Items like annual income or net worth may be sensitive information for a customer to provide. However, the firm must obtain this information to make suitable recommendations. “Solicited trades” (transactions based on a recommendation) may only be made if the firm can fully understand a customer’s financial situation. This provision is a part of FINRA Rule 2090, commonly known as the “know your customer” (KYC) rule. Firms must ensure they obtain all the necessary facts about a customer before performing certain actions (like making recommendations).
If the customer refuses to answer some or all suitability questions, the firm cannot recommend or suggest specific investments. All of the customer’s trades must be “unsolicited” (transactions not based on a recommendation) and submitted without the firm’s guidance.
When a customer completes a new account form, they must determine what type of account they will open. Cash accounts are standard brokerage accounts that require 100% payment for any securities purchased. Margin accounts allow the investor to borrow cash and securities from the broker-dealer for investment purposes, often leading to increased gain and risk potential (leverage). We’ll discuss margin accounts in detail later in this unit.
After the account type is determined and the new account form is completed, the firm goes through a specific process to open the account.
First, a securities principal (supervisor) reviews the new account form to ensure all required information was provided and standard account opening protocols were followed. This job is typically performed by a person holding the Series 9/10 licenses (known as a General Securities Sales Supervisor). If the form is “in good order,” the principal will sign the form, effectively approving the account. There’s no legal or regulatory requirement for the customer to sign the new account form, which allows firms to open accounts over the phone. However, many financial institutions require their customers to sign agreements to firm policies, which may include terms of service and an arbitration agreement.
Within 30 days of account approval, the firm must send the customer a confirmation of the information provided on the new account form. The customer verifies the information on file by negative confirmation (affirmation), which means the investor only needs to respond if the information on file is incorrect. If the customer does not respond, the firm assumes the details on file are correct. Additionally, the firm must follow up with the customer and verify the information on file every 36 months (three years).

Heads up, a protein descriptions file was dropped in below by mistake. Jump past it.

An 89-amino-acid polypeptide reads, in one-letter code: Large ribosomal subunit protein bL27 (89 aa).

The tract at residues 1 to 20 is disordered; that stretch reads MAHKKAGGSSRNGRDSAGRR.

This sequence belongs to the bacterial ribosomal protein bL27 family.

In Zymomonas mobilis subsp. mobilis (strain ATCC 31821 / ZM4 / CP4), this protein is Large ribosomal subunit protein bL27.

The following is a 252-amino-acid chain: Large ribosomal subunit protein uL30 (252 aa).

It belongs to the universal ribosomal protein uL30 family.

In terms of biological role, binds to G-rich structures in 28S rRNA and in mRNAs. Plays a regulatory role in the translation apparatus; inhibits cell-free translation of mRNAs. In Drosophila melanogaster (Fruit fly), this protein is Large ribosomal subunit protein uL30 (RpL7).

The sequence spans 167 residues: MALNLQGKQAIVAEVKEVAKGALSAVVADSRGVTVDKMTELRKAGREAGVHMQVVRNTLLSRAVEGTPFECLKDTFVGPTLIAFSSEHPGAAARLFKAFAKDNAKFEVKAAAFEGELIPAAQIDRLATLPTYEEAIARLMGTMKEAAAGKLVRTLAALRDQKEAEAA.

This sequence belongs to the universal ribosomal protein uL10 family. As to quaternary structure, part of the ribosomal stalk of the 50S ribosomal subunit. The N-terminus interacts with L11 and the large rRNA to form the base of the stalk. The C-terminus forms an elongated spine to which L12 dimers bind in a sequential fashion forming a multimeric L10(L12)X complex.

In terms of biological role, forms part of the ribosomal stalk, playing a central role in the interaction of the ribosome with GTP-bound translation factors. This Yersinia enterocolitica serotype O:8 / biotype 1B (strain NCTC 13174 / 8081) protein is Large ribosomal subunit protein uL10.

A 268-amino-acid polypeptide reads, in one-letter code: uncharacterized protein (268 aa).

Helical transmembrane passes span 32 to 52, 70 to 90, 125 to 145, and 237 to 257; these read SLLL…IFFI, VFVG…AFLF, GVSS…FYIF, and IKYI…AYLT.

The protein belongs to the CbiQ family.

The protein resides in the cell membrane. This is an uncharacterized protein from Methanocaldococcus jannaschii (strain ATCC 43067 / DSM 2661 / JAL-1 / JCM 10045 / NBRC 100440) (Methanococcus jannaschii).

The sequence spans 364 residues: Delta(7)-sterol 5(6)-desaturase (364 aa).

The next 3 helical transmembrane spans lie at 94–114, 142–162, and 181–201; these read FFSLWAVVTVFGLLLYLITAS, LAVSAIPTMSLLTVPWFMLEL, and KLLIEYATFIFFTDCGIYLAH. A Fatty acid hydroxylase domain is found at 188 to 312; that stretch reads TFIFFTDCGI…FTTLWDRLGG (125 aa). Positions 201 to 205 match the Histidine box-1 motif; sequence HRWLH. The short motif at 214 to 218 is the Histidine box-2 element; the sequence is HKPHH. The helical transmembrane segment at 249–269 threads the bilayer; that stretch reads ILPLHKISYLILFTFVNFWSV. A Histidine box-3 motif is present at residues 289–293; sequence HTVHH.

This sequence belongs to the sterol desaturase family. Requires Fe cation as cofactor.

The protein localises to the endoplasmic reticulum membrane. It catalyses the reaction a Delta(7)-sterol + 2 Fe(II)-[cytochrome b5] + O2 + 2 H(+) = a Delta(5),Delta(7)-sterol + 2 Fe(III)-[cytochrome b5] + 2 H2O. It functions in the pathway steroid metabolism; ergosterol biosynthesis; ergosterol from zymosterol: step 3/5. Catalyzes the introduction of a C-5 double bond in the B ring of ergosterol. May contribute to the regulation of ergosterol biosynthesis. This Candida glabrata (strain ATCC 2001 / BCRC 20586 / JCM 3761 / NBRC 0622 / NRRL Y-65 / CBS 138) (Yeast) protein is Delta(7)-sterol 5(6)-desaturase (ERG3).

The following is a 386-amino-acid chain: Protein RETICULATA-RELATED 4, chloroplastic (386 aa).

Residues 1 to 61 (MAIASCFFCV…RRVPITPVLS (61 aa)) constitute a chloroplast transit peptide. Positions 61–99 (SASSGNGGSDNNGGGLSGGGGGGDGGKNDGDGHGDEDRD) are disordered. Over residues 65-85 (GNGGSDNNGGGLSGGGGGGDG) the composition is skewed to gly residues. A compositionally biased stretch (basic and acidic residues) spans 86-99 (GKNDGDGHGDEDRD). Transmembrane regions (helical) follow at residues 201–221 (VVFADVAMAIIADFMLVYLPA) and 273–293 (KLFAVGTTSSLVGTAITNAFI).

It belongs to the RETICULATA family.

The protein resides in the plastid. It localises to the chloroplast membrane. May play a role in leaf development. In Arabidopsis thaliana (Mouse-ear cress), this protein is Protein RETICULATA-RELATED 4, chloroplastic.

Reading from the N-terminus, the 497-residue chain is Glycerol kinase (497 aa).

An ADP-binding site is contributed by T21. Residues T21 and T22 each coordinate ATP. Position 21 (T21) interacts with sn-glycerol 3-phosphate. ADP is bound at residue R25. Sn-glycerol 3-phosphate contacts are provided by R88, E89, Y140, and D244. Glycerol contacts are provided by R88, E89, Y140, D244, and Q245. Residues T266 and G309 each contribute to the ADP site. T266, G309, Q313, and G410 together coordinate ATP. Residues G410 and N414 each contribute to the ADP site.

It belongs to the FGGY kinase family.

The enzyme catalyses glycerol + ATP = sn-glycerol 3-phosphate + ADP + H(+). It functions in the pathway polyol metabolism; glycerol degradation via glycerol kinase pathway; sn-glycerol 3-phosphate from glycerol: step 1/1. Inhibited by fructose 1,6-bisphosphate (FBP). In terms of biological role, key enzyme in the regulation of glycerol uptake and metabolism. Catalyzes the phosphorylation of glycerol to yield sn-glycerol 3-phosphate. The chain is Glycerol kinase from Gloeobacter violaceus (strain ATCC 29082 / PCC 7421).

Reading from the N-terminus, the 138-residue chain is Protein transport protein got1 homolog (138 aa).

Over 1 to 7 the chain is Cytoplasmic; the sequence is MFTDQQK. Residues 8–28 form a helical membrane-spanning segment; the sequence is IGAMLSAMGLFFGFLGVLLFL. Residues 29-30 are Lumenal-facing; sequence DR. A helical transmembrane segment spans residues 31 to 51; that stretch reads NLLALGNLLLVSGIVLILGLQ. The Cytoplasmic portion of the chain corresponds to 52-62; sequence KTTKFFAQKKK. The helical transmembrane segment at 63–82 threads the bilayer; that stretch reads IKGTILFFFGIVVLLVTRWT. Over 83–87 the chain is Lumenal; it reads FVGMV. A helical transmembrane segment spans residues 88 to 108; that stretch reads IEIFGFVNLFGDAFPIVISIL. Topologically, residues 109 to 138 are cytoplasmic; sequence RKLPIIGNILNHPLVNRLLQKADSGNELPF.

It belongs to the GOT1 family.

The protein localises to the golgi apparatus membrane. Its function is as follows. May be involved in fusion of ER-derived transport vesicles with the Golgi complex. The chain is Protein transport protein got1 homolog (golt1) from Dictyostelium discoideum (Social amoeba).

Account statements provide a historical view of account activity, security values, and overall balances. Broker-dealers are obligated to provide customers a transparent view of their assets. At a minimum, firms must send account statements to customers quarterly (every three months). However, monthly statements must be sent if there’s recent activity (e.g., security trades) or if a customer holds penny stocks in their account. Additionally, statements may be sent electronically (by email) if the customer requests.
Although the firm must send consistent statements by mail (unless the investor elects for email delivery), customers may request their mail be held for short periods. For up to three months, customers may request that statements be held for any reason. For the mail to be held longer than three months, the customer must submit a request in writing and demonstrate a legitimate reason for the request (e.g., military deployment, safety, and security-related issues).
FINRA’s rule on holding mail does not explicitly state how often mail can be held. For example, there is no rule against a customer requesting mail be held for three months, then taking a month break, then requesting another hold for three months. All that is required is for the firm to determine “reasonable intervals” for the mail hold instructions to apply. Additionally, firms must educate their customers on other ways to obtain their mail securely (e.g., by email).
In addition to statements, customers receive trade confirmations when a transaction occurs. Trade confirmations detail of the following:
Trade confirmations must be sent at or prior to the “completion of the transaction.” Essentially, the broker-dealer must send the trade confirmation by the time the trade settles. Like statements, trade confirmations may be distributed by mail or electronically.